Company's safety record raising questions after fatal trench collapse

BOSTON — A horrifying accident left two workers dead in Boston’s South End Friday and their company’s history of safety issues is coming to light in the ensuing investigation.

Martha Colon could find many words to describe the accident she witnessed Friday afternoon on Dartmouth Street.

"It was horrible, it was horrible. I was praying, I was crying. It was horrible, you know, I've never seen anything like that," Colon said.

Colon heard the workers from Atlantic Drain Service screaming for help outsider her apartment as water rushed into a collapsed trench, trapping and killing two men inside.

“A young man was so distressed, he was crying and looking inside the hole," Colon said.

Kevin "Chuck" Mattocks and Robert Higgins died Friday when the trench they were working in collapsed and flooded with water, according to The Boston Globe.

"Chuck was one of the nicest guys in the world, couldn’t meet a better guy,"Greg Stevens said.

Stevens knows both men because Atlantic Drain shares a building with his Roslindale business. He says the owner and other workers are devastated.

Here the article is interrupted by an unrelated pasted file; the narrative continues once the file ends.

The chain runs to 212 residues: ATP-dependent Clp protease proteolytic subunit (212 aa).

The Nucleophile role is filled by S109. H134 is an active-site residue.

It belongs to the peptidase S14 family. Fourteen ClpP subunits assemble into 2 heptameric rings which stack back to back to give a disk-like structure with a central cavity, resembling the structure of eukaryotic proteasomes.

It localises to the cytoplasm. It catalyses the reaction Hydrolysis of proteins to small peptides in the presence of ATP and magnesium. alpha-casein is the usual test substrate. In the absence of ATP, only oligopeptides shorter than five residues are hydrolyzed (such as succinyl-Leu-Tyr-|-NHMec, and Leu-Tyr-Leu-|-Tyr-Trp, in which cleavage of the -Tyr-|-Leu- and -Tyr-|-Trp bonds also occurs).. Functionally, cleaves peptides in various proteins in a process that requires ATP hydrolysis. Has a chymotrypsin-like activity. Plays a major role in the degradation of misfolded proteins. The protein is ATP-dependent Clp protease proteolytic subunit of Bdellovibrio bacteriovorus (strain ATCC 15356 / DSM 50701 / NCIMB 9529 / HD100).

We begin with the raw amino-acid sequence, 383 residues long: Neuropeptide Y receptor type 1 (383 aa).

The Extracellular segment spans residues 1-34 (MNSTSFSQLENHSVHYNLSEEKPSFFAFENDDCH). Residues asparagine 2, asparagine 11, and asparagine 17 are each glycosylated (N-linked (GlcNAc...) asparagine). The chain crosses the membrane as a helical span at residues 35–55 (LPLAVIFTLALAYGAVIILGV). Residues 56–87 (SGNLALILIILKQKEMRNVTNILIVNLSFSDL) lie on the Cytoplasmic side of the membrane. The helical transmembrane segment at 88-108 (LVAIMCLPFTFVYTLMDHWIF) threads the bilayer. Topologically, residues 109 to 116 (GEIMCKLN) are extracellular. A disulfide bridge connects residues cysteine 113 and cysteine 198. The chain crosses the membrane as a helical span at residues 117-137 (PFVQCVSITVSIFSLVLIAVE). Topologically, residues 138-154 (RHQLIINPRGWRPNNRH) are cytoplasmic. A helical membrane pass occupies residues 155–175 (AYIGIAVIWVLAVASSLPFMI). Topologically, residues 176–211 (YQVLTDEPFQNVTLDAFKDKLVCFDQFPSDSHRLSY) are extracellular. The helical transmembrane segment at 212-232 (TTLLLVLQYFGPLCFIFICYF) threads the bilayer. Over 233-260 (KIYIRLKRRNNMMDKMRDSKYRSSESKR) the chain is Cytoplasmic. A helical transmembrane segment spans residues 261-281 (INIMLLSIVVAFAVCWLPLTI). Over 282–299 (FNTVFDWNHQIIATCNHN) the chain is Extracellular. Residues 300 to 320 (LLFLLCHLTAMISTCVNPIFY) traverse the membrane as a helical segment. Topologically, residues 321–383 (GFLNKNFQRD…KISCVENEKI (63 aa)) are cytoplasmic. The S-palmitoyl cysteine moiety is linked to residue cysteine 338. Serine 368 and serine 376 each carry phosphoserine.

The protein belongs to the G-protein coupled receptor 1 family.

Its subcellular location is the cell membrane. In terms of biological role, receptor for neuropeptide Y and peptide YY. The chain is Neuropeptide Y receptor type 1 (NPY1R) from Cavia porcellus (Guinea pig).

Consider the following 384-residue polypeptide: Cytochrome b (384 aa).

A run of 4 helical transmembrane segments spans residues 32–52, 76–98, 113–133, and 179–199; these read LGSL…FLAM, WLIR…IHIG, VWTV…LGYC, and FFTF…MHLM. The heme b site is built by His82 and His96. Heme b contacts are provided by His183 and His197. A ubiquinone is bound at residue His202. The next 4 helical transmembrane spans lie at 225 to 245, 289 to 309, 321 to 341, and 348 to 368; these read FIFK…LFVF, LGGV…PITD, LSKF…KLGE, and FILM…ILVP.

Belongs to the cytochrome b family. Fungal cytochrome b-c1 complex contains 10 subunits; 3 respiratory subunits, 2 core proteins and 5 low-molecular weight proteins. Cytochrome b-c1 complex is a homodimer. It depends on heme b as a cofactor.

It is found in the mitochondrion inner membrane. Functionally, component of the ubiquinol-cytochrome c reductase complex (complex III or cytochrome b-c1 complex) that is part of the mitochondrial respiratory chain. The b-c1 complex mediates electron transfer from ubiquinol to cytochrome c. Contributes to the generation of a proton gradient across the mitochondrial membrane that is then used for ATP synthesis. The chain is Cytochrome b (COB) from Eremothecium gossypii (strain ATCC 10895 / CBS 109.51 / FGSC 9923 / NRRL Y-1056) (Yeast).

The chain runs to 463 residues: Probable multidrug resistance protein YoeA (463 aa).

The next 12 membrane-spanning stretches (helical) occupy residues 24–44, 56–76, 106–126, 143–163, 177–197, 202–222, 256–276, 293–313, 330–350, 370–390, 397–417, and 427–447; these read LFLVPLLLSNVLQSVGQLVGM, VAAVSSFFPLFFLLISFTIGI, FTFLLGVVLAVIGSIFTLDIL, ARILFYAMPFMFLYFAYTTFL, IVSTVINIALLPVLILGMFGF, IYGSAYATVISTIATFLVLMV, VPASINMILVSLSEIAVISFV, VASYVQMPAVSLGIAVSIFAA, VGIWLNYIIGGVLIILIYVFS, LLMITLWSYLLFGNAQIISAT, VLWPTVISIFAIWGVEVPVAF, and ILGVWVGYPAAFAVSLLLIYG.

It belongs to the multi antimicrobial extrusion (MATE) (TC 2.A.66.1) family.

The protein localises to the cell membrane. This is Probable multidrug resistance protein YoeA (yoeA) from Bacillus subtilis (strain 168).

It took well into the night to recover the two men’s bodies from the trench that flooded and collapsed after a water main near the trench broke.

"We're missing a good friend, everyone here," said Stevens.

FOX25 found dozens of OSHA violations against Atlantic Drain. Since 2007, they've been cited for 16 serious violations, six repeated violations and two willful violations.

Some of the fines against Atlantic Drain Service were specifically for trench safety. In the past, OSHA says the company allowed people to work 12 feet down without any cave-in protection

FOX255 has also learned Atlantic Drain has tens of thousands of dollars in unpaid fines -- that OSHA is trying to recoup through debt collections. We talked to the Massachusetts Coalition for Safety and Health -- a workplace safety advocacy group -- that is concerned a company could get the necessary permits to do trench work with this safety record.

“Is there a huge gaping hole in our state law and in our permitting process that allows an employer to claim they are familiar with trenching procedures and yet they have a history of violating them?" MassCOSH Executive Director March Goldstein asked.

City officials told FOX25 they can’t comment on the case due to the on-going investigation.

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